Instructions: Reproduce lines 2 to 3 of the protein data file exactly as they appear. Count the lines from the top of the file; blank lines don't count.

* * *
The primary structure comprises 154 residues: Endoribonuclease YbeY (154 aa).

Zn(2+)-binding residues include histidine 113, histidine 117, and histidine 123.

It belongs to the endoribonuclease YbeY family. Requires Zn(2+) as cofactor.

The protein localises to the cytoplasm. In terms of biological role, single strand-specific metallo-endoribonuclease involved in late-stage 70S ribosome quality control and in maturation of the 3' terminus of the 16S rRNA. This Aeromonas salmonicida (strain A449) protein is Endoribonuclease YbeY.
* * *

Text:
Zn(2+)-binding residues include histidine 113, histidine 117, and histidine 123.

It belongs to the endoribonuclease YbeY family. Requires Zn(2+) as cofactor.